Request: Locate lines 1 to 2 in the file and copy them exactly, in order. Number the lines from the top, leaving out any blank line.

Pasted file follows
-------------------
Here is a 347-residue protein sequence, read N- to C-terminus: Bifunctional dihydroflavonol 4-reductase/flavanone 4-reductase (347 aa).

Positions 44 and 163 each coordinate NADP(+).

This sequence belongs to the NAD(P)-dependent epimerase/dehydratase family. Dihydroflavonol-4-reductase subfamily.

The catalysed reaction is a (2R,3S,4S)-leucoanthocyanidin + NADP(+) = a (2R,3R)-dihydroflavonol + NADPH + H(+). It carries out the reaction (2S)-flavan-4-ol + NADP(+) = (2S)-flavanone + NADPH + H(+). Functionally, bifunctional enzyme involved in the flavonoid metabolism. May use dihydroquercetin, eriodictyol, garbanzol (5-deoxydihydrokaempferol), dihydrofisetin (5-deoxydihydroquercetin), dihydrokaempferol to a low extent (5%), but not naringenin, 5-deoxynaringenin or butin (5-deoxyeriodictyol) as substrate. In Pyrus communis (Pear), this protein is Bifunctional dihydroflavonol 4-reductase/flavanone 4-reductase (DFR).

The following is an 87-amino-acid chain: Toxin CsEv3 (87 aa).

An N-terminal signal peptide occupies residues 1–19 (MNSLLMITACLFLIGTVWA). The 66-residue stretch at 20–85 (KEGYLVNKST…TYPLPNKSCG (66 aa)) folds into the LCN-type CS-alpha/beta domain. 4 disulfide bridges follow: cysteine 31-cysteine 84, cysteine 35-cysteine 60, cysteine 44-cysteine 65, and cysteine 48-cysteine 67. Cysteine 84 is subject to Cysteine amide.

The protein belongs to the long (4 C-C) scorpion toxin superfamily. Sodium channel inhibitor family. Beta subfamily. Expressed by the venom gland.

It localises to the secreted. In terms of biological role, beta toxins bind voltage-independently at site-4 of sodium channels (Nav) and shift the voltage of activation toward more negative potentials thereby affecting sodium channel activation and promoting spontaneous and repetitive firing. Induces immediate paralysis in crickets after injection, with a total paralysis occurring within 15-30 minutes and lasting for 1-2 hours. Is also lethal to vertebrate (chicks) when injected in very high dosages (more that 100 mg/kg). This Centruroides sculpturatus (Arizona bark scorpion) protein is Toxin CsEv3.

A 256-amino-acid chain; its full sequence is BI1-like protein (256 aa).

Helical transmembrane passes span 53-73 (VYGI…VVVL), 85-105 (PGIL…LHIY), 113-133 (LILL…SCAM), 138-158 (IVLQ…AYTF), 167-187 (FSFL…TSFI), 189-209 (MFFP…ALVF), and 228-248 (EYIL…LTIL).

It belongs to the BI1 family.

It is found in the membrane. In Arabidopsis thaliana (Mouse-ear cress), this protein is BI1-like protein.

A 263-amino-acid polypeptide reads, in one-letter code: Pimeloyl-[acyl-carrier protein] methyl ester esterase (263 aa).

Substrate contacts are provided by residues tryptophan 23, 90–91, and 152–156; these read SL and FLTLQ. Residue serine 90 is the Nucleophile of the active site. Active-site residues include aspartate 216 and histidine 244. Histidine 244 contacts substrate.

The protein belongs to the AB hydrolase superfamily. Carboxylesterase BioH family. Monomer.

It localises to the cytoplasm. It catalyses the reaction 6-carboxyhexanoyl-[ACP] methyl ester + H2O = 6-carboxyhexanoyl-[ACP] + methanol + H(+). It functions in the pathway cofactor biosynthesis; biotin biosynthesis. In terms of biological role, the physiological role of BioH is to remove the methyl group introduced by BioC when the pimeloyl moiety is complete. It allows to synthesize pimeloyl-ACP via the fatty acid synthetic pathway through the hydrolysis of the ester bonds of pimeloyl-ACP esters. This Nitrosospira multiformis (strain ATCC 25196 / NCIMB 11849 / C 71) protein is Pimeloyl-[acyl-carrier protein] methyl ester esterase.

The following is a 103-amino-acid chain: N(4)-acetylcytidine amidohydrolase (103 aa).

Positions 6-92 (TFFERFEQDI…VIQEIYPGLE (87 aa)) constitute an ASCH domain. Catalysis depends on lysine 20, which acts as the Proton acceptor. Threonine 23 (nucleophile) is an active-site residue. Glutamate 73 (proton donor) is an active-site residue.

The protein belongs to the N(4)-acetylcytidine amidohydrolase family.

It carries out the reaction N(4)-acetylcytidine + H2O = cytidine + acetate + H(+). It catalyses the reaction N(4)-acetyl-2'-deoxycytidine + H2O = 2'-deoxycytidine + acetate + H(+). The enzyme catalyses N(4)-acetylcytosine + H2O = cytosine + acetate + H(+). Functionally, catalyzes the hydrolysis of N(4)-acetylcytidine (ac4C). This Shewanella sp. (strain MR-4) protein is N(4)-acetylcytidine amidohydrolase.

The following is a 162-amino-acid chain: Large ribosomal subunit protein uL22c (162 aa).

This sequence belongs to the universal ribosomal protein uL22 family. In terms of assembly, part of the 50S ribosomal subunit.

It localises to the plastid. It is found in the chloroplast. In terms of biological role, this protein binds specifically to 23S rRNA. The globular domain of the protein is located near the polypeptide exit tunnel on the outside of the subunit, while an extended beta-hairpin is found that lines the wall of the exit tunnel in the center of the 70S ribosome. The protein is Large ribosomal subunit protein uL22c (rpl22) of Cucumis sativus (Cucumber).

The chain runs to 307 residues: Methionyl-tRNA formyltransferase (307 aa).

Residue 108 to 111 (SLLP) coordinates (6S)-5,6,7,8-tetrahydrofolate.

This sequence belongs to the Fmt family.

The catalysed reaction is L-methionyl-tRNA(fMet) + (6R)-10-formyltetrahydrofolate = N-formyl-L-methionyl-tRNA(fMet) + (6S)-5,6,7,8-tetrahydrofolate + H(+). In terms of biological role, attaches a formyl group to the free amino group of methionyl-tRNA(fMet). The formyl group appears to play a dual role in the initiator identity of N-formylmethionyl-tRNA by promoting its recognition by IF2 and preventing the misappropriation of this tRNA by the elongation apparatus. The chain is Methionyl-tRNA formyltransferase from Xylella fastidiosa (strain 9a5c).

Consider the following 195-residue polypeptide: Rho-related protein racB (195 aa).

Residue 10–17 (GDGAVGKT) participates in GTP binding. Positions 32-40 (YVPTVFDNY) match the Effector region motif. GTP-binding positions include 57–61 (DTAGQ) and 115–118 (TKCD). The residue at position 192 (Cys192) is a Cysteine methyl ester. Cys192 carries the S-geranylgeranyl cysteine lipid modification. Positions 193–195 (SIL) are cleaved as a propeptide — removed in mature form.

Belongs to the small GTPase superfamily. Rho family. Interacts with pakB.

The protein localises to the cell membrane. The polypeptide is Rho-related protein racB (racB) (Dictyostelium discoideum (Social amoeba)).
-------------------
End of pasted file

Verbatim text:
Here is a 347-residue protein sequence, read N- to C-terminus: Bifunctional dihydroflavonol 4-reductase/flavanone 4-reductase (347 aa).

Positions 44 and 163 each coordinate NADP(+).